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Friday, October 8, 2010

AFRICAN AMERICAN SLAVE AND EUROPEAN WHITE GRAVEYARD

AFRICAN AMERICAN SLAVE GRAVE SECTION
My son and I made a visit this summer to find a slave graveyard that was reported to be located on a recently developed Civil War Battlefield Park which involves several sites in Madison County, KentuckyThe site we were headed for was a homestead called the Pleasant View House and Farm. Nothing in its published flyer indicated that there was a slave graveyard on site.


What the flyer did say was that Joseph Barnett built the present house on the property in 1825 and at that time he owed 20 slaves. And, he also owned 578 acres. This information was a good base to help us understand the spatial pattern of the graveyard. So off we went toward a rise on the land, a distance back of the old house, to find the slave graveyard.

The first thing we noticed when we spotted the graveyard was that it was divided into two sections – African American slave on one side and European white pioneer family on the other. 

EUROPEAN WHITE GRAVE SECTION
 It was a small graveyard and according to a sign posted by it, it had been in a deteriorated state for a long time previous to a recent restoration. There were approximately fourteen or so grave-markers on the white side and about six or so on the slave side.


The white side consisted of two types of grave-markers; the ledger type and the head and foot marker type. The African American slave side of the graveyard had two types of grave markers. One being head stone and foot stone type made by a stone cutter and the second type -- some head stones and foot stones --  being simply a field stone to mark the head and one also to mark the foot.

MY SON MAKING RUBBINGS OF THE LEDGER INSCRIPTIONS
The ledger types were large flat one-piece stones covering the grave, similar to the cover of a tablet, and placed on a raised limestone foundation. The inscription was on the ledger’s topside. Most of the ledger grave-markers were difficult to read – exposure to weather and the type of local stone used had blurred or erased much of the writing.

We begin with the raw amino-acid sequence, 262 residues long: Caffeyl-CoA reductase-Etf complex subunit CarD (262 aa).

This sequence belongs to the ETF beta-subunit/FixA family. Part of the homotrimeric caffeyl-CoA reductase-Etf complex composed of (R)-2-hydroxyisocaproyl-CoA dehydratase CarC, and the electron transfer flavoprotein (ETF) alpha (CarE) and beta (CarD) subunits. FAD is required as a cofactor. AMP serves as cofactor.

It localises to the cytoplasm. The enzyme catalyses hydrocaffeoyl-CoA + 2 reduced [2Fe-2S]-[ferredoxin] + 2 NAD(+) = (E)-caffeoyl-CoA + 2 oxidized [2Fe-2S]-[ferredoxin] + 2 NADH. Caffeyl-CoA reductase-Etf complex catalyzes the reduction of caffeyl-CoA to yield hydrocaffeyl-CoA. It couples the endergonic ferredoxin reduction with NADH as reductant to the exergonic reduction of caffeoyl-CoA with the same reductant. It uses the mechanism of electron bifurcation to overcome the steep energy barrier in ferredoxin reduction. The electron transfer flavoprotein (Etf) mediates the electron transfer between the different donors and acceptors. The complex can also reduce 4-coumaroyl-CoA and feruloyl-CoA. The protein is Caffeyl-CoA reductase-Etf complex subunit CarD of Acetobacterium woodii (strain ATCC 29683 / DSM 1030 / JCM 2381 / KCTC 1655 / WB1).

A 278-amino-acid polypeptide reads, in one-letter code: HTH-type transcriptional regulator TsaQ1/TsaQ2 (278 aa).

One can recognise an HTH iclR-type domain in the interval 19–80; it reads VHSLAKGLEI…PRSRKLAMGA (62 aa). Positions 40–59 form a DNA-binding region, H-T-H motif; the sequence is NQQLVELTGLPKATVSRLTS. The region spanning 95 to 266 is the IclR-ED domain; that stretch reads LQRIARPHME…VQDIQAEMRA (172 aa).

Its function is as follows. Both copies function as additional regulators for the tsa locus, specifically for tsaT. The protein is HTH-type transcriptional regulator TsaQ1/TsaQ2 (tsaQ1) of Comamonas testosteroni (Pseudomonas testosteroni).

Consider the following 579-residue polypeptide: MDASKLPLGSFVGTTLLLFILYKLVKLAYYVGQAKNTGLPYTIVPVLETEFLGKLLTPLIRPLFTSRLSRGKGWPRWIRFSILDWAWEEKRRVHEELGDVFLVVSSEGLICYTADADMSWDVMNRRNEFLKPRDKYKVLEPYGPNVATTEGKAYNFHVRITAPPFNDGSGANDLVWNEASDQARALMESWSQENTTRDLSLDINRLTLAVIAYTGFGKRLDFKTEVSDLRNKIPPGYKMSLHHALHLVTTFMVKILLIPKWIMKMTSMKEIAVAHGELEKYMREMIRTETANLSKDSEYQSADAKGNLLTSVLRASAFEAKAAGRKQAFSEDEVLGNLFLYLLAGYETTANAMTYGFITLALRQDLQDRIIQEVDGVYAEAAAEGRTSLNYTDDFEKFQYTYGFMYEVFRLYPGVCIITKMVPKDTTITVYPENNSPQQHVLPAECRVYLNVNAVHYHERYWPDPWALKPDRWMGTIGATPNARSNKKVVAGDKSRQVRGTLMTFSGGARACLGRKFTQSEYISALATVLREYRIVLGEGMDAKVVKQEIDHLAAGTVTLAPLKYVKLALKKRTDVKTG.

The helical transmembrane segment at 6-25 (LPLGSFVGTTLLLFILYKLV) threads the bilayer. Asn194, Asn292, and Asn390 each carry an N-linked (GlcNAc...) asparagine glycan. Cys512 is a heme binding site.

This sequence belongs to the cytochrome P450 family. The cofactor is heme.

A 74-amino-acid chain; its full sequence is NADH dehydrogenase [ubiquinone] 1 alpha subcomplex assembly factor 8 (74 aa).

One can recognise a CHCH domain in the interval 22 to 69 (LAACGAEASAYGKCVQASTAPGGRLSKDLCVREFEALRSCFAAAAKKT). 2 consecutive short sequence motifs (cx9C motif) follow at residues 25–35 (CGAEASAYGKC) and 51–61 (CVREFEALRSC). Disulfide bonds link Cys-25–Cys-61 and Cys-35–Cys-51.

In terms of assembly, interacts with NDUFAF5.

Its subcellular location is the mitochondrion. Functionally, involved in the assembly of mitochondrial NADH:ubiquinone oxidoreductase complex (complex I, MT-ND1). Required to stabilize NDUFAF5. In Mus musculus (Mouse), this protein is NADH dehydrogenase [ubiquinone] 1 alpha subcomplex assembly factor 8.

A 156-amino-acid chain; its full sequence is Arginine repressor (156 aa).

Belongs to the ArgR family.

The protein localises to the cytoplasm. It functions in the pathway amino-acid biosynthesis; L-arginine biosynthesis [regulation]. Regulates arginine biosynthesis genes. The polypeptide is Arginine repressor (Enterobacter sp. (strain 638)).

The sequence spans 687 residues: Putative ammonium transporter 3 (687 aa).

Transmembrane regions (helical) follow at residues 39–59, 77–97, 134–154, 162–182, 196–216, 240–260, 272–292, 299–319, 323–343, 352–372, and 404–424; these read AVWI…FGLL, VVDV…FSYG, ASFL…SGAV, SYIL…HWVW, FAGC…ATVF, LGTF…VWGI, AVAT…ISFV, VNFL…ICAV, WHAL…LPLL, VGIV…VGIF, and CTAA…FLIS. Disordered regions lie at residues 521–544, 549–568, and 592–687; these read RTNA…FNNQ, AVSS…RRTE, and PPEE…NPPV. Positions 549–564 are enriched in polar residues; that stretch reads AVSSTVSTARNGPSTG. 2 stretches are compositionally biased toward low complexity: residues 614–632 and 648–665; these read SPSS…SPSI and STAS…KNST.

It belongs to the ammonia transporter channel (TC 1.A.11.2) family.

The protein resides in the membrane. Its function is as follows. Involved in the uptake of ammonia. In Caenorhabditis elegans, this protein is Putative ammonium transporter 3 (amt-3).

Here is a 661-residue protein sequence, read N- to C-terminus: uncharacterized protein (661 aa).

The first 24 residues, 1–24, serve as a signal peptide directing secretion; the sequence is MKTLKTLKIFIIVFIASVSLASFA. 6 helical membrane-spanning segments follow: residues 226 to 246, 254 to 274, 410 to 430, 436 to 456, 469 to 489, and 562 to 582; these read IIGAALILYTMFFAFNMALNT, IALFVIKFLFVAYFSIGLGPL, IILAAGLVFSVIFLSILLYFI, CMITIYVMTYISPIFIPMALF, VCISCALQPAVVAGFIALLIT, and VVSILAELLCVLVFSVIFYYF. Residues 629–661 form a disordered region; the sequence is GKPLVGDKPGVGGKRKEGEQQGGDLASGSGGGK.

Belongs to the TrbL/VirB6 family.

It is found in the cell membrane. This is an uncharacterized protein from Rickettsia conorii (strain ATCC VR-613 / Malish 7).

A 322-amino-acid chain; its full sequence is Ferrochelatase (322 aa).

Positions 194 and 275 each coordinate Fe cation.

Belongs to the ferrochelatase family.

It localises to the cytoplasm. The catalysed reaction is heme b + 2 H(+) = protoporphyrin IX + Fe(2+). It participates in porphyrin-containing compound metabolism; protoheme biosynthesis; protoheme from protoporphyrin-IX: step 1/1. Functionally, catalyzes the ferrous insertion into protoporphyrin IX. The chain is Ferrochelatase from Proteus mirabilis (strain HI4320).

My son came up with the idea of doing rubbings to determine what information we could obtain about the deceased. This method did help some in deciphering some of the names and dates. 


The ledger style was expensive in its time and is believed to have been used by the wealthy.  Historically, they are believed to be a British tradition.  

HEAD STONE IN SLAVE SECTION
The head stones in both the slave and white sections of the plot, if made by a stone cutter, carried the name and date of the deceased. The foot stone simply had the initial of the deceased.


Southern folk grave-markers are simple and unadorned. None of the grave –markers had adornment such as flowers, birds etc. The graveyard was on a rise, which is a southern thing -- this tradition is older than  Christianity. The front side of the head stone is smooth while the sides and back have chisel marks – a sign of back country grave stone-cutters

FOOT STONE OF EMILY'S HEADSTONE -- PHOTO ABOVE
The earliest deceased date that we found was 1806 and the latest was  1851 -- pre-Civil War times. These dates definitely indicate back country living for this region of Kentucky. Also, I would consider this graveyard a folk one due to its dates, arrangement and back country location.

SLAVE HEAD STONE WITH FOOT STONE
Grave stone-cutters in the backcountry during the above dates were involved in other artisan trades along with stone cutting. Many grave stone-cutters were itinerate and travelled over large regions.

SLAVE HEAD STONE INSCRIPTION
In Memory
Joshua  Servant of
Jos Barnett Jr born
1798 & died by a
stroke of Lightning
July 1827
In the early 1800s, markers were not always placed on the grave site at the time of death. This was due to time spent sending away for a grave-marker and then having it delivered by wagon. This could take up to a year or so.
The spatial arrangement of the plot is similar to early Scots-Irish traditions – linear rows. The slave side was also dictated by this pattern.
CLOSE-UP OF JOSHUA HEAD STONE (PHOTO ABOVE)
This graveyard in all probability has many more secrets to unveil through its material culture.  My son and I made two trips to the plot and feel we still missed some of the clues to its history.

CHISEL MARKS ON BACK SIDE OF HEAD STONE
For sources to check out about folk graveyards – see below. I never thought that graveyards could be so culturally fascinating but now I know I will be on the lookout for more of the same.




SOURCES:

Books

Texas Graveyards: A Cultural Legacy by Terry G. Jordan

Sticks and Stones: Three Centuries of North Carolina Gravemarkers by M. Ruth Little

Ghosts along the Cumberland by William Lynwood Montell

Historic Property

Civil War Battlefield Park 
Richmond, Kentucky

16 comments:

  1. Love those old markers! Such an interesting post. Do the markers face east, I wonder.

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  2. Ohhh, errr, I loves me a good cemetery for hidden gems like that :)
    It's amazing how stone masonry styles can identify dates and areas, like the bricks found in British archaeology :)